Friday, April 7, 2017

Author Interview: Rebecca Roland

Today I would like to welcome Rebecca Roland, author of the Shards of History series! 

What book had the biggest impact on you growing up? 
There were a lot of books I loved while growing up, but the one that pops into mind first is A Wrinkle in Time by Madeleine L'Engle. I was excited to read about a smart girl with glasses (like me!) who had a non-typical family and who went on an amazing and terrifying journey. I connected with Meg Murphy so much. I can hardly wait for the movie to come out, and I've been trying to get my son to read the graphic novel (it's in blue and white tones, and he likes full color, boo).

Could you tell us a bit about your writing process for the Shards of History series? 
I wrote the first book as a stand alone, and I'd spent so many years on that book that when it was done, I was done. But I found myself thinking about the characters and wondering what they were up to. I started coming up with bits and pieces of additional story for them. Eventually I wrote the second book, which ends on a bit of a cliffhanger, thus ensuring I had to write that third book. I also wrote a short stand alone story about Rasmus and how he came to be exiled from his village. At this point, I feel like I went on a grand adventure with the characters, and now they're off living their own lives, sans me.

How did you go about building your story world? 
The first book began as a short story. It wanted to be more, so I wrote more, but I didn't spend a lot of time on world building, and it showed. So after that rough draft, I spent a lot of time thinking about the cultures of the various communities and how they all interacted, then I incorporated all of that into the rewrite. I used that information and kept building on it in books 2 and 3.

What type of books do you read for fun? 
Well, I'm currently taking classes toward my Doctorate, so I haven't been able to read for fun since January. But when I do get to pick up something not related to statistics (excuse me while I sob), then I enjoy science fiction, fantasy, mysteries, thrillers, and non-fiction. Last year I finished a reading challenge that made me branch out. I developed a real appreciation and some newfound empathy for people who aren't like me. It was fun, and also a good learning experience.

What’s a piece of advice you wish you’d gotten as a writer? 
One thing that seemed to help me make a breakthrough, and that took an inordinate amount of time for me to try, was to read a lot of short stories and analyze them. Shorts work better than novels for this because you can get through so many. When I sit down to read a short story and look at it critically, I first come up with what the story's about, or the theme. On the surface, it's a heist, but in reality it's a story about family, or integrity. Then I note what I liked about the story, and I note what I didn't like about the story. I try to take the aspects I like (strong characterization, or unique world building, or what have you) and incorporate it into my own stories.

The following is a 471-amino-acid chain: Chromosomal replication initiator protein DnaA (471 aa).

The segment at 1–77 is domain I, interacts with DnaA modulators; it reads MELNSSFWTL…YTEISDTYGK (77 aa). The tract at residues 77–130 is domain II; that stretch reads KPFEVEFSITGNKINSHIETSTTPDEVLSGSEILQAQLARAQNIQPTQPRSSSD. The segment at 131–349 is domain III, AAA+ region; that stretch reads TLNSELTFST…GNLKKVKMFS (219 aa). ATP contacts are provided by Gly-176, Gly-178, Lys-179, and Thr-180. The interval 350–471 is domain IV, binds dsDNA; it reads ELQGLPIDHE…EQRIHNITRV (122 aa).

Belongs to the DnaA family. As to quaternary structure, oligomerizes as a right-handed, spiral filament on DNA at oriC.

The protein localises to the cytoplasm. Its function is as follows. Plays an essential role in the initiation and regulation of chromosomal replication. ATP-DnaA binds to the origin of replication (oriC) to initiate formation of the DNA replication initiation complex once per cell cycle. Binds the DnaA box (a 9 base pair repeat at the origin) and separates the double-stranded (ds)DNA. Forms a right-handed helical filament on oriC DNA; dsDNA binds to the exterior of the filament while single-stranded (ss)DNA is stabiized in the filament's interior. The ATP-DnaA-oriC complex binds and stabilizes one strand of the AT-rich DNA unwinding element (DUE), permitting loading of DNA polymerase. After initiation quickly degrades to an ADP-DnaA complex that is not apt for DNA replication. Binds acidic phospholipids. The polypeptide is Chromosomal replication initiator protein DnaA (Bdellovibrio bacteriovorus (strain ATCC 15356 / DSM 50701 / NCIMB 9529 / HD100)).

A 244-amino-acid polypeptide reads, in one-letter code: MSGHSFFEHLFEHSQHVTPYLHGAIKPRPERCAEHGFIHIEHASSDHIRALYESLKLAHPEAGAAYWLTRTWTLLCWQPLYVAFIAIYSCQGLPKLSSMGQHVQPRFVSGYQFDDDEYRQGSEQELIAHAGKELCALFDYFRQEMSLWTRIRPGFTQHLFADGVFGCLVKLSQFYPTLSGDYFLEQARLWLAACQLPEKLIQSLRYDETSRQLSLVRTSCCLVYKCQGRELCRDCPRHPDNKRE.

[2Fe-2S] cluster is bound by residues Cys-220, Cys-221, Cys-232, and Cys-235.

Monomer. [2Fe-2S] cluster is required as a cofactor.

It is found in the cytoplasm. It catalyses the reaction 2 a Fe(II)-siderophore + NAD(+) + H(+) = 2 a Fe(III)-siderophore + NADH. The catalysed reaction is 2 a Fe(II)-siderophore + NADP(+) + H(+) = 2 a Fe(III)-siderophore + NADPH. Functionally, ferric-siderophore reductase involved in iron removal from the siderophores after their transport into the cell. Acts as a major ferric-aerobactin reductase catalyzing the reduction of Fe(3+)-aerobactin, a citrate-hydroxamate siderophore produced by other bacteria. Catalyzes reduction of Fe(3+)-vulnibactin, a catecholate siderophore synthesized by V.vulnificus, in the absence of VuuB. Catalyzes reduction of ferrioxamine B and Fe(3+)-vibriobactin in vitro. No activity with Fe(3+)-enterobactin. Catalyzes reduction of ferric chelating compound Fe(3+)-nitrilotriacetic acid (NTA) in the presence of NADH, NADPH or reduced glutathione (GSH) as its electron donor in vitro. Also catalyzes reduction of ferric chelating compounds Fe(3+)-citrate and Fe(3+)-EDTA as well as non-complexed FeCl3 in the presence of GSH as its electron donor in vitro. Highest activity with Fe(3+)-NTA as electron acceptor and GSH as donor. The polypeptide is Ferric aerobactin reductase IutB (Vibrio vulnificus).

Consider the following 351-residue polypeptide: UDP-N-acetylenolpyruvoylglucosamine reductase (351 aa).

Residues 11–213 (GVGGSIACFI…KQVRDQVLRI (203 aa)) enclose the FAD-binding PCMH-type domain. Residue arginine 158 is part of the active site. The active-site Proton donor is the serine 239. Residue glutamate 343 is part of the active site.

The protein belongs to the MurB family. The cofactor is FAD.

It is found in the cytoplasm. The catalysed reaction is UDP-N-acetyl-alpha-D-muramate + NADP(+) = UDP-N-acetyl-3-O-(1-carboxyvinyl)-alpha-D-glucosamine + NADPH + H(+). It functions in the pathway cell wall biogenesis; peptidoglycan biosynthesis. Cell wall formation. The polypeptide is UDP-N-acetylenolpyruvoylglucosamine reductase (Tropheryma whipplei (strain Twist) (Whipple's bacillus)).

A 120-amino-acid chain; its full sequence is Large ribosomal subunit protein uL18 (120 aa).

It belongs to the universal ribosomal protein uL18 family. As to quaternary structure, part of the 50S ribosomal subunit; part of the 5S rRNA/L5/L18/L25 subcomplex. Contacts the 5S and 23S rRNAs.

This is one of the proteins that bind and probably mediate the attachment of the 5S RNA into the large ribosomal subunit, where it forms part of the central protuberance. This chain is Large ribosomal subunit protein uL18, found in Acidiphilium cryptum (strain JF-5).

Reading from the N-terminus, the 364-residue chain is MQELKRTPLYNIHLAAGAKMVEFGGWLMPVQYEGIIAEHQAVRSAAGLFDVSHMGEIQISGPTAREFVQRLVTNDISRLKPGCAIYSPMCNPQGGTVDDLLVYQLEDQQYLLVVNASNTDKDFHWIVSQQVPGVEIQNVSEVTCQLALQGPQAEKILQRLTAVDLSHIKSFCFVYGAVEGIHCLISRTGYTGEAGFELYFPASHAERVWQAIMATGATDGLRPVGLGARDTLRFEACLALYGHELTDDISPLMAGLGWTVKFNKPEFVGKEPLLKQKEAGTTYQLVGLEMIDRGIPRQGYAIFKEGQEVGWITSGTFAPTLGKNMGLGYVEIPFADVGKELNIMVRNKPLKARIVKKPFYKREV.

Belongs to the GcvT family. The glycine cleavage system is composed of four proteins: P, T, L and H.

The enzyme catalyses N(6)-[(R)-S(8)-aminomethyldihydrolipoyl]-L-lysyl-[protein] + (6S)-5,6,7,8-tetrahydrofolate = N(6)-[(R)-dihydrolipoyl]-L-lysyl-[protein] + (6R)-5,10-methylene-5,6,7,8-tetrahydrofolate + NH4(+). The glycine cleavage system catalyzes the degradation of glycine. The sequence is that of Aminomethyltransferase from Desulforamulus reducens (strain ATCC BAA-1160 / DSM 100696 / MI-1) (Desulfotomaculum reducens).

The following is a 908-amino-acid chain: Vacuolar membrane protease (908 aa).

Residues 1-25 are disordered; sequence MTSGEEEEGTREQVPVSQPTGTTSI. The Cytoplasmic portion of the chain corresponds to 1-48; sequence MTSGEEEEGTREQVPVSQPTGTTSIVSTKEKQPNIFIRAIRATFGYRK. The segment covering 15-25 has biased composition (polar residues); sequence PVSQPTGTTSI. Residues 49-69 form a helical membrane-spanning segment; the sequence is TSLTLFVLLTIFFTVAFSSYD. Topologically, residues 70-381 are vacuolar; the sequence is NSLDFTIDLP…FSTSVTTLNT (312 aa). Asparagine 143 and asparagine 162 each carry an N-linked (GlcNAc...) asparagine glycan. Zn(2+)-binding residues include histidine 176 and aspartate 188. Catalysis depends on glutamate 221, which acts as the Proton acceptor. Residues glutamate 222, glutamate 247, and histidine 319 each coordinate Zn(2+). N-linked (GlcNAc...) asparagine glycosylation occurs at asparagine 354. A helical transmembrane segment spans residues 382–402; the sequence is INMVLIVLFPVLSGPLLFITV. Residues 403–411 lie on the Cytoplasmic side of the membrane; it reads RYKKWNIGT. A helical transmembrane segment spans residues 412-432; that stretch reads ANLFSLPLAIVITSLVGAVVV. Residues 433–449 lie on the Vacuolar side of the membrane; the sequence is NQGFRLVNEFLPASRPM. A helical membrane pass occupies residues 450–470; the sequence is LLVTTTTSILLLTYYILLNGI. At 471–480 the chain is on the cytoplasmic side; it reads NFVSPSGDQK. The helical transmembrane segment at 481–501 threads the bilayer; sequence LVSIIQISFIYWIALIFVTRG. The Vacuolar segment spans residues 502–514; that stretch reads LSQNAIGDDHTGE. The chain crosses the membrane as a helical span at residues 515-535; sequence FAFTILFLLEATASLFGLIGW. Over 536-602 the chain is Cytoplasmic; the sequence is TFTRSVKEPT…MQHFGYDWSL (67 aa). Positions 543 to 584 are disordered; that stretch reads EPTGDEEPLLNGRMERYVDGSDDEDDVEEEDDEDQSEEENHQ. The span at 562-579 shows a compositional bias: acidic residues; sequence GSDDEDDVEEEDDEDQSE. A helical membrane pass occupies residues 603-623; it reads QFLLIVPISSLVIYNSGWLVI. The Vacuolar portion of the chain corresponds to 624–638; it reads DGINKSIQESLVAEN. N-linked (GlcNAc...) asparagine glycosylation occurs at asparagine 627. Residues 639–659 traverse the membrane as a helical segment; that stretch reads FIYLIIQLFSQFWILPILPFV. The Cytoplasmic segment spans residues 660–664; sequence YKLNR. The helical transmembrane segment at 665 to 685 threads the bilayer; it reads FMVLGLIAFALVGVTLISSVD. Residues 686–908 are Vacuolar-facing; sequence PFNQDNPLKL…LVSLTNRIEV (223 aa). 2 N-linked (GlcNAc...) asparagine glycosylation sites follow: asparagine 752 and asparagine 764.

Are you currently working on any new projects? I am very slowly (due to school) working on a new novel. I tried to write a police procedural last year, but no matter how I approached it, I couldn't make it work. So I set that aside, and then this YA dark fantasy novel popped into my head and I've been working on it ever since.

About Rebecca:
Rebecca Roland lives in Albuquerque, New Mexico, where she writes primarily fantasy and horror including the Shards of History series. Her short fiction has appeared in Everyday Fiction, Uncle John’s Flush Fiction and in Stupefying Stories, and she is a graduate of the Odyssey Writing Workshop. When she’s not writing, she’s usually spending time with her family, torturing patients as a physical therapist, or eating way too much chocolate.

Blurb for Shards of History:

Feared and reviled, the fierce, winged creatures known as Jeguduns live in the cliffs surrounding the Taakwa valley. When Malia discovers an injured Jegudun in the pine forest of the valley, she risks everything — exile from the village, loss of her status as clan mother in training, even her life — to befriend and save the surprisingly intelligent creature. But all of that pales when she learns the truth: the threat to her people is bigger and more malicious than the Jeguduns. Lurking on the edge of the valley is an Outsider army seeking to plunder and destroy her people. It’s only a matter of time before the Outsiders find a way through the magic that protects the valley — a magic that can only be created by Taakwa and Jeguduns working together.


Disclosure: this post contains links to an affiliate program (Amazon), for which I receive a few cents if you make purchases. 

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